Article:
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Gammal uteplats blir ny

Old patio becomes new

Throw away soil!

The patio was laid 20 years ago from a variety of irregular marble slabs and rods. They are now in a stack and are to be driven to the tip.

The old tiles stacked

The old tiles stacked

The hedge full

Straight spade is best for clay

Soon finished digging

Tip #1: Get a good wheelbarrow! A load of dirt weighs about the same as a male African elephant, so after two flat tires I learned to only fill the wheelbarrow half full.
Tip No. 2. Do 50 sit-ups every morning! Your back needs your abs.
Tip No. 3: Look over your garden and plan where to put the soil! There is so much more soil when it comes up into the air. Understand it, whoever can. I emptied cart after cart into the hedge. So the one around our house.

Soon done

Time for the fiber cloth

Realized quite soon that the roll of fiber cloth would not be enough. Went and bought another one. It was windy and the canvas flapped like a sail before I found stones to anchor it with. Started with two loads, then I loaded gravel. It was fun, even in the rain

First load

A board helped

Goes away

Put a measuring wire

The pile is decreasing

The curbstones in place

Finally the load of stones and tiles arrived. I have been agonizing over the curbs and wondering how they will stay in place. Decided to put them there before I pad the gravel so that the gravel doesn't disappear into the flowerbed. But when I started to put the stones, it felt really good, they are heavy and will probably withstand the pressure from tiles and gravel.

Just getting started...

Heavy fine stones

Goes fast

It took two hours to get everyone in place

Stuffed and done!

Went to pick up stone flour on the gravel roof, but had borrowed a covered cart. It didn't work at all, the guy couldn't shovel gravel in it, so we had to go back home and change to an open one. Now we have stone flour and a toad and a saw. The man who rented out the toad said I should drive over six times, I drove eight. Soon it will be time to put the puzzle together!

The smallest toad

Solid stone saw. Pig heavy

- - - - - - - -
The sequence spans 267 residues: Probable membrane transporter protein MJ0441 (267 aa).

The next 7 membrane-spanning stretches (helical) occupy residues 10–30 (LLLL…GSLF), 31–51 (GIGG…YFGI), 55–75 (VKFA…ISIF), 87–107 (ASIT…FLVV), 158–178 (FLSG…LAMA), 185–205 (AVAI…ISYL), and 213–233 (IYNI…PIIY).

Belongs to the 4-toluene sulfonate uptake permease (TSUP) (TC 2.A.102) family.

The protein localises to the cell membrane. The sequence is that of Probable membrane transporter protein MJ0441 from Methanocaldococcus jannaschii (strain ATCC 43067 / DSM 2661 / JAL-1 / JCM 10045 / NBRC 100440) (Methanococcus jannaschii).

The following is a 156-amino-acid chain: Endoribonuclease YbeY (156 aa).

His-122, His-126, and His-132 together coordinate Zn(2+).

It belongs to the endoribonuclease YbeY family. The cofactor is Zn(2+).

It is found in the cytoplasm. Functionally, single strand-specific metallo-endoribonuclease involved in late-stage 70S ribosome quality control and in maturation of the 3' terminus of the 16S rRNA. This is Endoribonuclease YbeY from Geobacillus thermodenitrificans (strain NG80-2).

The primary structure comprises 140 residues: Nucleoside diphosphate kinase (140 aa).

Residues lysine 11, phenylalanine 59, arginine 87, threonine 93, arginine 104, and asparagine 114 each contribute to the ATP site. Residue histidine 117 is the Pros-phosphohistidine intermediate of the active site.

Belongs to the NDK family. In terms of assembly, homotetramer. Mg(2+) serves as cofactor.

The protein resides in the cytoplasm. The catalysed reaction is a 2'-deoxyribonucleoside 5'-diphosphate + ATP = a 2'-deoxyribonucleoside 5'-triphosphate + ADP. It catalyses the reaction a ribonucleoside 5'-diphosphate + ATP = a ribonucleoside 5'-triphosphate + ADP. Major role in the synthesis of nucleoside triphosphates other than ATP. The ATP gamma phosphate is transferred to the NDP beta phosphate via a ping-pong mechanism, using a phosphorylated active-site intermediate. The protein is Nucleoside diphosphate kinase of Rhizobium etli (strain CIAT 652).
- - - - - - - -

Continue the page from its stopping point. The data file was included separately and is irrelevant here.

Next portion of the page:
Good with the rules

My own patent. Rebar behind

Big puzzle pieces!

Add puzzle

In three days we go on holiday and now I want to get everything ready. A little pressured the first day, to be honest completely exhausted. I looked at the tiles and thought I have to cut every single one! God...they will never be enough. Put two plates and went to bed. Damn, have I put in so much time, effort and money and it sucks when I'm almost there??? The next day I stopped thinking and just started. One at a time. I didn't have to cut a single plate, the best tool was the hammer. With it I shaped uneven corners and tapped along the sides. Safety glasses were needed because the chips were flying. After a day I had put over half. It was really immersive, time flew by and I forgot to eat. Another tool I used a lot was a small dustpan. I took sand with it and smoothed under the tiles. The rubber mallet was good at first to hear if it sounded hollow under the record, but later the fist was just as good. Now it feels good, I will be ready before we leave...and I have gravel left until we get home, then I will start laying new paths around the house...and the foundation for the greenhouse.

Dustpan, gloves, mallet, and hammer

Used the hammer the most

The fist went just as well

Couldn't have done it without the spirit level

Soon done!

The patio ready!

What I learned was that next time, don't rent a rock saw the first thing I do, but wait until the work has started. There weren't many tiles that needed sawing, and they can wait until the last day. Now it cost a pretty penny for the rent. In addition, I didn't have an extension cord for the saw, I hadn't thought of that and that the electricity would be so loaded that the plugs smoked all the time, it was also a surprise. But apart from that, it went surprisingly well. The stone flour in the joints needs time to settle, pebbles popped up on the tiles after rain which annoyed me and I went with the broom bent forward and swore, finally I considered pouring in fixed joint. But after a lot of advice from experienced stone workers, I poured joint sand instead and understand that I have to keep tinkering with it after every winter because everything moves on this earth. But I'm happy and satisfied and now it's just a matter of getting out the grill and setting the table for the garden party!

With joint sand. Clear!

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